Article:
Set in Edinburgh, Scotland, on the cusp of World War II, the play follows the eponymous laissez-faire teacher, played with a balance of devilish glee and little-girl-lost pathos by the always-arresting Jennifer Sinatra. Jean is a force of nature at the Marcia Blaine School for Girls. Not even dual affairs with married artist Teddy (the consistently on-point Eric Leslie) and inexperienced music teacher Gordon (a hapless yet lovable Ned Salopek) can hinder Jean’s reign. However, she soon learns that no prime can last forever when her life begins to unravel thanks to her fascist ideology and her manipulations of both faculty and students alike.
Among her cohort of students — the “Brodie girls” — the performances are top-notch. Melodramatic Monica (Lily Lauver), elegant dancer Jenny (Carly DeCock) and sweet outcast Mary MacGregor (Grace Lingerfelt) all shine on stage, delivering a unique mix of innocence and sly charm. At the forefront, Elizabeth Bennett gives a standout performance as Sandy, Miss Brodie’s most “dependable” student, who is the first to see the cracks of hypocrisy in her beloved teacher’s façade.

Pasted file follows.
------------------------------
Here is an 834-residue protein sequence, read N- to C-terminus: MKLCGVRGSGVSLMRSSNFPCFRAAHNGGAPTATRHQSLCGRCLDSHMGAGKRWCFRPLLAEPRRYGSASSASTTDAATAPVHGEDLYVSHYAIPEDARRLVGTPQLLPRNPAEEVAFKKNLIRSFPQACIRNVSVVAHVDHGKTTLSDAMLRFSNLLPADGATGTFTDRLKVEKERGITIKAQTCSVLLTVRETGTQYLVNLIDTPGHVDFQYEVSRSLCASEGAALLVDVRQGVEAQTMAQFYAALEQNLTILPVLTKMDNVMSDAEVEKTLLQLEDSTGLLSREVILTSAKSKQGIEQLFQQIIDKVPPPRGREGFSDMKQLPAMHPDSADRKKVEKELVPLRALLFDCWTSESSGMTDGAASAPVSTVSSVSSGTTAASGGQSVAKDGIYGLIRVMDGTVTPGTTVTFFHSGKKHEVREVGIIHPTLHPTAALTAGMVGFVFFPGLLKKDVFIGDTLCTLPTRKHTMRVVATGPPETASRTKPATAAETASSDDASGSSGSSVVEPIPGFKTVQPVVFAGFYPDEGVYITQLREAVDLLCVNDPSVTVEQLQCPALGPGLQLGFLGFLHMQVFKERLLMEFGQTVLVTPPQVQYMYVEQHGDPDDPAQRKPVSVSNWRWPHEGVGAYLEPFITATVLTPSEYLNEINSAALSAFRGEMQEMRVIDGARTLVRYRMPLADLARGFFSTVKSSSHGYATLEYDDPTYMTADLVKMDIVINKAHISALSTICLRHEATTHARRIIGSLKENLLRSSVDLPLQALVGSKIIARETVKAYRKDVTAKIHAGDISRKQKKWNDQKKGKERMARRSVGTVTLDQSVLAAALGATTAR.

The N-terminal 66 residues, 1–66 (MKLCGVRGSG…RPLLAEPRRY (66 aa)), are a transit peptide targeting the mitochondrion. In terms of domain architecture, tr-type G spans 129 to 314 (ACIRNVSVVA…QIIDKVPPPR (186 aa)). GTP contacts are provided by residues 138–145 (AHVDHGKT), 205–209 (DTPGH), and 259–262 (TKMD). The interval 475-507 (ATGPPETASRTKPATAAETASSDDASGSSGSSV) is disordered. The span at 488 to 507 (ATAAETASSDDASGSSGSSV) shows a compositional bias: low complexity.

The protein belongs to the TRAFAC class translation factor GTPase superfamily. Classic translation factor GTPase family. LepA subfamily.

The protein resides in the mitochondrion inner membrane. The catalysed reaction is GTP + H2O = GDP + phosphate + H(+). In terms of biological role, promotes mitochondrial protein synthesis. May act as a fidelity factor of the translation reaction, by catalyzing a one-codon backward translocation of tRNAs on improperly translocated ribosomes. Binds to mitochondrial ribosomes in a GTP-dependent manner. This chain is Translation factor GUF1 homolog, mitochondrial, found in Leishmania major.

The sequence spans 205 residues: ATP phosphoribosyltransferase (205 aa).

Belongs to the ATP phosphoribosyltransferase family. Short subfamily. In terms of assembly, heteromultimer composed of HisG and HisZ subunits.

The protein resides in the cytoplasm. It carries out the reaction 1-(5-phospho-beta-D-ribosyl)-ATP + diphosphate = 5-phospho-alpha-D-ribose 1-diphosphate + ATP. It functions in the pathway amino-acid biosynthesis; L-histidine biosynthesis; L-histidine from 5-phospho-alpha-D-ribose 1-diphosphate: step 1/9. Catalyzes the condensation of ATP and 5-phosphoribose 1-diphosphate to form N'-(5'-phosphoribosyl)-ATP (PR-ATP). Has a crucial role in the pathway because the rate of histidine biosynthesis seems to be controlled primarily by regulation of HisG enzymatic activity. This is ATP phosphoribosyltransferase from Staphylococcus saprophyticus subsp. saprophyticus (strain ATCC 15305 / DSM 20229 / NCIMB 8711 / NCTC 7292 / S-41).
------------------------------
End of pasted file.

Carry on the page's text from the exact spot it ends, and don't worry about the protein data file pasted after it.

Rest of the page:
Behind the impressive cast of 15 is Ponny Conomos Jahn, in her directorial debut. An actress herself, Jahn shows great restraint, steering the production clear of any potential missteps. In particular, a framing device features an American journalist (played by Joe Eberle) interviewing Sister Helena (Joyce Miller), a former Brodie girl who penned a blockbuster book inspired by her time at the Marcia Blaine School. This rather familiar flashback technique could have easily been tiresome or even gimmicky, but under Jahn’s direction, Eberle and Miller make the most of their roles and imbue the production with a down-to-earth appeal that the flighty Miss Brodie herself sorely lacks.